• Jeanette Miura

May you find something fun and frivolous to do this holiday that delights and brings joy to the kid inside of you.

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  • Jeanette Miura

Do you wake up feeling happy and eager, or do you crawl to the coffee maker every morning? How often do you experience life in autopilot following the same routines moving through the usual path? Getting stuck just happens. It’s what we unfortunately call “normal”.

Autopilot isn’t always a bad thing. Some mornings we just aren’t our best selves and routines help us keep going. If your critical thinking prefrontal cortex is hijacked by your routine obsessed, mid brain every single day, then it’s time to make some changes. When the balance between self and others completely bends to “others” making every day about everyone else but you, then life will never be fulfilling. Being aware that an imbalance exists and that you require "fun" is the start of creating a life worth living.

Most of us have bought into the idea that “successful” adults don’t play. They are serious, hardworking, go-getters. They spend their time figuring out how to improve their careers and make tons of money to provide for their families. Free time or down time is a rare luxury and we usually connect frivolous recreation with those we consider "lazy". Fun doesn’t pay the bills!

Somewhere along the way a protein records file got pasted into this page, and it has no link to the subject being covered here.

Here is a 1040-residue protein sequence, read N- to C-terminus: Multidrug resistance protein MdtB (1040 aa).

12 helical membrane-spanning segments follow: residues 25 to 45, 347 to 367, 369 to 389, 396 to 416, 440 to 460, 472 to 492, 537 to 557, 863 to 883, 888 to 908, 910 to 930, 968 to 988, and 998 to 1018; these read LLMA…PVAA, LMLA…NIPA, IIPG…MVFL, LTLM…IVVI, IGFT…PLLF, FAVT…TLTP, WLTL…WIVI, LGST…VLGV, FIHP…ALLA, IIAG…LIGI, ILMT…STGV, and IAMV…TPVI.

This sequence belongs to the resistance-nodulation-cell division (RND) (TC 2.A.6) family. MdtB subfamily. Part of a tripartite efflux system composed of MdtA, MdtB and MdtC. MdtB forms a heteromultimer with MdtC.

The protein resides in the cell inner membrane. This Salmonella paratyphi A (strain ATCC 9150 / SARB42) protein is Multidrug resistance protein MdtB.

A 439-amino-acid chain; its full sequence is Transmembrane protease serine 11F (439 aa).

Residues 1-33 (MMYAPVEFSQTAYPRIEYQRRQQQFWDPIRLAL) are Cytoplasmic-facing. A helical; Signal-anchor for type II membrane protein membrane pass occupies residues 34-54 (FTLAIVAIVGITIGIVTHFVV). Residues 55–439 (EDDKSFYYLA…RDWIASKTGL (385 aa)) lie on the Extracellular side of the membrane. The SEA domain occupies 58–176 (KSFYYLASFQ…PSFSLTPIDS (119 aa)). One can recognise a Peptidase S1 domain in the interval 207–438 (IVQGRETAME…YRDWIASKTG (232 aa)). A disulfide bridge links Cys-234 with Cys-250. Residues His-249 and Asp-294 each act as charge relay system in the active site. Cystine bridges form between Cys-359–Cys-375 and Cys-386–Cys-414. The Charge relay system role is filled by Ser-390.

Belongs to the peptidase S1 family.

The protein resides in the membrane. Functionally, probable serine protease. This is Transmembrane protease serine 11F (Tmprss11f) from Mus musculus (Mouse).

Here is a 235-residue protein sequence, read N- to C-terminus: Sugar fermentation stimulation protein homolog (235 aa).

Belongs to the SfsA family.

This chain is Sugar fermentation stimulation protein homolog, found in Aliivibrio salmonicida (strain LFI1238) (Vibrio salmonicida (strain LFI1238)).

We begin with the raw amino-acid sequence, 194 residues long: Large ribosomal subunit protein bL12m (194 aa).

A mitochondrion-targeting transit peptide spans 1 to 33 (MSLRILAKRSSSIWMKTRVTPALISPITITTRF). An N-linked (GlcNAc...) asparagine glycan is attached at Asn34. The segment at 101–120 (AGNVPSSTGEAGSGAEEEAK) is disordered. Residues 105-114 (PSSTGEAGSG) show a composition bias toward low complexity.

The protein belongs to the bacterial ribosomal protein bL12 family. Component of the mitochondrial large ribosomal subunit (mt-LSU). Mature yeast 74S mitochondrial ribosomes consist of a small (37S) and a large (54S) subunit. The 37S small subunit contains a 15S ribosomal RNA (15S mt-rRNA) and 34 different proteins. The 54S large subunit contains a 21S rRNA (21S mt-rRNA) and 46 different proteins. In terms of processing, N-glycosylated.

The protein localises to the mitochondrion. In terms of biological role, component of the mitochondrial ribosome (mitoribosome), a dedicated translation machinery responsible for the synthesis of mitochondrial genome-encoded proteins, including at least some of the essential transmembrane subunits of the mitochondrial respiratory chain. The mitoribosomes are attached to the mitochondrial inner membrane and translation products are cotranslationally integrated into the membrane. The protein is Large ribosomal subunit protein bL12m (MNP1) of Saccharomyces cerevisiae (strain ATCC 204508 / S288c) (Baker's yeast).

In stark contrast, children have no cares in the world other than having fun and playing. In children we encourage play and even schedule play dates and time during their school hours for play. We encourage kids to go outside and run around the neighborhood before coming in for dinner. We applaud their imagination. We encourage them to build and create. So why do we force adults to abandon play when it was something as children we considered vital for healthy development?

The Squid Game, which captured the attention of 132 million people on the planet, used an extreme, violent example of adults forgetting the value of play. In these games, adults were playing for money and those who lost were killed. In the end the main antagonist, the creator of the game, reveals that both the poor and rich have one thing in common, they are unable to derive joy from buying and acquiring. He longs for the days when he was a child and was able to simply play and have fun.

Standing where you are today, how much fun are you having? When was the last time you played? When was the last time you did something recreational for no purpose other than to have fun? Do you feel guilty when you choose to play over completing work or some household task that needs to be done?

If you haven’t played in a long time, then you’re among the majority of American adults or you’re a “normal” adult. According to Pew Research Organization, only 25% of adults participate in play. Their definition of play is, “engage in activity for enjoyment and recreation rather than a serious or practical purpose.”

According to the article, The Benefits of Play for Adults by Lawrence Robinson, Melinda Smith, M.A., Jeanne Segal, Ph.D., and Jennifer Shubin, these are the benefits of play:

Relieve stress. Play is fun and can trigger the release of endorphins, the body’s natural feel-good chemicals. Endorphins promote an overall sense of well-being and can even temporarily relieve pain.